Determination of the Product of a Redox Reaction: Reaction of Bromate and
TA: Daniel Bouchard
Date Performed: Thursday, January 16, 2014
Date Submitted: Wednesday, January 22, 2014 Introduction
Titration is a key method of chemistry that can be used in many different ways to help
uncover unknown amounts of products. One way titration is used is to determine the presence of
Vitamin C in juices. This helps to establish the nutrition values that certain juices have or lack.
The process includes using iodine and iodate solution in a redox titration with a starch indicator
acting as the endpoint of the titration .
The goal of this lab was to identify the unknown product of the reaction and complete the
redox reaction equation.
(1) BrO3 + NH3OH + Br +?
This goal was accomplished by using a known excess amount of bromate and a known
amount of Hydroxylammonium. Hydroxylammonium acted as the limiting reagent while the
Bromate reacted with potassium iodide solution.
- - + - -
(2) BrO + 3I + 6H O 3 Br + 3I +39H O 2
The rest of the Iodine was titrated with thiosulphate until an endpoint was reached as indicated
by the starch indicator. Knowing the amount of bromate initially and the excess, the reacted
bromate could then be calculated.
(3) I3+ 2S O 2 32- 3I + S O4 62-
Finally, to find the unknown product, the electrons transferred could be calculated by the moles
of the reactants and the oxidation states.
Refer to the lab manual for standardized procedure . Deviations included using precise
concentrations of the following reactants, 0.0200 M of NH OHCL, 0.0200M of KBrO
3 3 and 0.1000 M of Na S2 2. 3ew techniques that were used included a specific type of titration
called iodometric titration. This technique uses iodine ions to indicate the endpoint of the
titration. In this case, the appearance of the iodine in our solution (as observed in Erlenmeyer
flask by the yellow color) indicated the end of the titration.
NH O3Cl Volume: 10mL
KBrO 3 Flask 1: (burette readings)
(0.0200±0.0002M) Initial: 11.21mL; final: 31.15mL
Initial: 10.25mL; final: 30.15mL
Initial: 31.74mL; final: 51.64mL
Na 2 2 3 Flask 1: (burette readings)
(0.1000±0.0005M) Initial: 10.71mL; final 24.54mL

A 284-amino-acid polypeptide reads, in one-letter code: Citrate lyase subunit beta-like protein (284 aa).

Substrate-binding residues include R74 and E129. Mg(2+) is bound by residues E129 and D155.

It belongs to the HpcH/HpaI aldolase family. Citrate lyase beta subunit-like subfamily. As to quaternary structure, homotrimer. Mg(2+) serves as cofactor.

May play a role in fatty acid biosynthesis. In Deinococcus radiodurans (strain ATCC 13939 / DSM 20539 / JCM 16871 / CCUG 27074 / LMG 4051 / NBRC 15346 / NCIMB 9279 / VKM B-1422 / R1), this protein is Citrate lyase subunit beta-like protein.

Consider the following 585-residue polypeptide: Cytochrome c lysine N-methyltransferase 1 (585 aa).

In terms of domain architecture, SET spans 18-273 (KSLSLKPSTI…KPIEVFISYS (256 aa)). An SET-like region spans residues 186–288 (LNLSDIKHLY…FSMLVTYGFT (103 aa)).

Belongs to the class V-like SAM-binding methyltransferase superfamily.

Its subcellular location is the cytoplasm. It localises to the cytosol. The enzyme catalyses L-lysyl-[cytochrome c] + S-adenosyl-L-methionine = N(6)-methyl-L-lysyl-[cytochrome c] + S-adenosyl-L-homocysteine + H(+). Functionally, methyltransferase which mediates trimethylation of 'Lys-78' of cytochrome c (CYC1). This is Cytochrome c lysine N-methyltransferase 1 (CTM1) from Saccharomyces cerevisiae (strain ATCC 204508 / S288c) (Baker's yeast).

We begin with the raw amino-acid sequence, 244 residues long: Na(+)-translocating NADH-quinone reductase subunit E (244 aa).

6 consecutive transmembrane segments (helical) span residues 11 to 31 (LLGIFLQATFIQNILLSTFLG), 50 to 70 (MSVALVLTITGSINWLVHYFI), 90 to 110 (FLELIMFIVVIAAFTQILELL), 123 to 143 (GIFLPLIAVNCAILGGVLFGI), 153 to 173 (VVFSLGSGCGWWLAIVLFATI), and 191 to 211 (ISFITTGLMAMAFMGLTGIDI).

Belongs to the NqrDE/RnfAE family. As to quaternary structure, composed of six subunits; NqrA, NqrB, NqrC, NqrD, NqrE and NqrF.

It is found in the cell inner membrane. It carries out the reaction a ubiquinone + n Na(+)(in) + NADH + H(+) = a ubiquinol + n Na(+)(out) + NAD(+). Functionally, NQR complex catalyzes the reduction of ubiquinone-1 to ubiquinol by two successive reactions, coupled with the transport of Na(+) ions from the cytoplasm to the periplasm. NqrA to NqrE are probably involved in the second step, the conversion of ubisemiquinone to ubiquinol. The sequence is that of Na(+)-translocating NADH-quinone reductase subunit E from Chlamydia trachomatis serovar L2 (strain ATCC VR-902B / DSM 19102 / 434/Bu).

Initial: 20.52mL; final: 34.75mL
Initial: 34.75; final: 50.46
Table 1. Data Collected Table 2. Calculating the average amount of KBrO reacte3.
1 (a) Given:
Volume KBrO = 0301994L
Concentration KBrO = 030200M
n= C x V
n= (0.0200M) (0.01994L)
n= 3.99 x 10 mol of KBrO initi3lly
Volume Na S 2 2 0301383L
Concentration Na S 2 2 031000M
n= C x V
n= (0.1000M) (0.01383L)
n= 1.383 x 10 mol of Na S O 2 2t 3eacted.
It is important to know the amount of Sodium thiosulfate in the reaction because from it, the amount of excess amount of KBrO can be dete3mined. From the
balanced equations, the moles of Sodium thiosulfate can be divided by 6 because it
takes 1 BrO to produce 3 Iodine’s, and 3 Iodine’s produces 6 Sulfates.
1.383 x 10 /6= 2.3 x 10 mol of excess KBrO
In order to find the amount of KBrO that actually reacted, the excess amount must
be subtracted from the total amount that was present initially.
∴ 3.99 x 10 – 2.3 x 10 = 1.69 x 10 mol KBrO that reacted. 3
2 Total amount of reacted KBrO = 1.61 x310 mol.
3 Total amount of reacted KBrO = 1.36 x310 mol. -4
Average The average of KBrO that r3acted throughout the 3 trials was:
(1.69 x 10 + 1.61 x 10 + 1.36 x 10 )/3 -4
= 1.55 x 10 mol of reacted KBrO 3
(a) To find oxidation state of Bromine in the compound BrO , let x be the 3xidation state of Br;
x+ (-6) = -1
this is the oxidation state of Br. In order to get a -1 charge of Br in the reactants side, each
Bromine atom in BrO must ga3n a total of 6 electrons.
(b) Moles of electrons transferred is the average amount in mol of BrO found in questi3n 1
multiplied by 6 because that is how many electrons must be transferred by each Bromine atom.
The purpose of this step is to find how many moles of electron